We’ve all heard it before: “Eat your carrots, they’re good for your eyes!” Granted, in most cases, our parents told us this at age five or six and we adamantly refused to eat whatever carrot-containing meal a parent had made. But their advice wasn’t just empty lip-service – well, not all of it, at least. Carrots aren’t exactly the silver bullet for your eyes they’re often made out to be. They certainly won’t give us the night-vision superpowers we all secretly hope for, but they do have some pretty amazing health benefits. The truth of the matter is that there is a truly beneficial relationship between carrots and your eyes.
Carrots and Eyes in Old War Tales
The main claim you’ve probably heard about carrots before is that they can vastly enhance your night vision. And there is a nucleus of truth in that statement.– eating carrots can help your body manufacture vitamin A (more on that in a moment), which in turn is necessary for the production of rhodopsin, a visual pigment that allows us to see at night.
Fail to get enough vitamin A sources in your diet and night vision is one of the first things to go. However, the flip side to that idea – that eating an enormous amount of vitamin A-containing foods can turn your peepers into a pair of night-vision goggles – isn’t quite the case.
And that myth has some interesting origins. Far from just being an eternal parental slogan, the relationship between carrots and eyes at night actually a piece of WWII propaganda. During the famous London Blitz, German bombing raids were a nightly reality, and initially there wasn’t much that Britain could offer in defense. Ground-based defenses were costly and inaccurate, while British planes, flying all but blind in the night, were completely ineffective. Both systems would eventually tighten up, but it was the latter that would eventually pave the way to the end of the Blitz.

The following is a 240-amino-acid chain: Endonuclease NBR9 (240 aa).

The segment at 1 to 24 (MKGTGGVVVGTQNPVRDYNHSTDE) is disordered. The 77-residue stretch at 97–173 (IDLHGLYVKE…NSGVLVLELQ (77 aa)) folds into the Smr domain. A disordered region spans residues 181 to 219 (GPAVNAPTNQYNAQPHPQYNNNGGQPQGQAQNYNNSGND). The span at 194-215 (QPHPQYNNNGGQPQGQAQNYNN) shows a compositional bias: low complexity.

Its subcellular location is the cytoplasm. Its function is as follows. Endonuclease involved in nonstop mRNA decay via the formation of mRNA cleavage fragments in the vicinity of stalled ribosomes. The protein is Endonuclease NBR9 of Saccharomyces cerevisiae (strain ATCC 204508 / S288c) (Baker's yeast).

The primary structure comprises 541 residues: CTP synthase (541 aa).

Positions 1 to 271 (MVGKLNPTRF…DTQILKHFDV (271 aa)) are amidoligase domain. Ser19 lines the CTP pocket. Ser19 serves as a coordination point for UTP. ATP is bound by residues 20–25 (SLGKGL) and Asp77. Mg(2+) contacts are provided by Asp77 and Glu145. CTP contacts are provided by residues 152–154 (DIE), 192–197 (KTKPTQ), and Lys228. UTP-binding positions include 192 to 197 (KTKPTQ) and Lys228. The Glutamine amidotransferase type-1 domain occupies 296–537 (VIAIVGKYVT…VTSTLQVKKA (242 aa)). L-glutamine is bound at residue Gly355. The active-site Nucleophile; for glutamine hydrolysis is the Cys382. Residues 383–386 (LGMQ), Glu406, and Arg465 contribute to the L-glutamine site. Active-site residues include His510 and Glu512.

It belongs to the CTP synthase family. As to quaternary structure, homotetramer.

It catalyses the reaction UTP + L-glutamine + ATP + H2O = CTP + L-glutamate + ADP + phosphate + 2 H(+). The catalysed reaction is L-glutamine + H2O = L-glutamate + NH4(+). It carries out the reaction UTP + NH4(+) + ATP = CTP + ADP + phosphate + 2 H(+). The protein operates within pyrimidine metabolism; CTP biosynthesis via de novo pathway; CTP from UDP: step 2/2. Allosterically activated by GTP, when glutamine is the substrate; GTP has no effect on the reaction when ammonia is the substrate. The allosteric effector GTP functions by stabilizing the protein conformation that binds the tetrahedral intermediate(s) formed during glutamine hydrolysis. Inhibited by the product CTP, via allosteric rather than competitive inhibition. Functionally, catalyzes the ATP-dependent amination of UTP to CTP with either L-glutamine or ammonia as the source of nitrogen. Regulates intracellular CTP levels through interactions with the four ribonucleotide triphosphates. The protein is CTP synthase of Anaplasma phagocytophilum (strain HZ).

Royal Air Force planes eventually began using air-based radar, which was revolutionary at the time, allowing them to effectively locate and attack German bombers. The British military, always keen to throw up a smokescreen around new technology, credited the success to their pilots’ carrot-enhanced night vision. There’s no guarantee the Germans ever bought the story, but civilians apparently did, and the legend has held into the 21st century.
What’s in a Root
So what exactly does make carrots useful? The answer is actually in their coloration. Carrots owe their bright orange tones to a pigment called beta-carotene. As you might guess, beta-carotene is red-orange in coloration, and occurs naturally in many fruits and vegetables. And while carrots might be the current poster children for the pigment, that wasn’t always the case. Prepare for another historical interlude.
If you had happened to be an inhabitant of the 17th century, you’d have been eating a very different sort of carrot. They’d be differently colored, at least, as the carrot cultivars of the age were actually purple, yellow, and white. It was only in the 18th century that an orange strain with higher levels of beta-carotene was developed. The orange carrot’s current dominance is actually the result of a political quirk.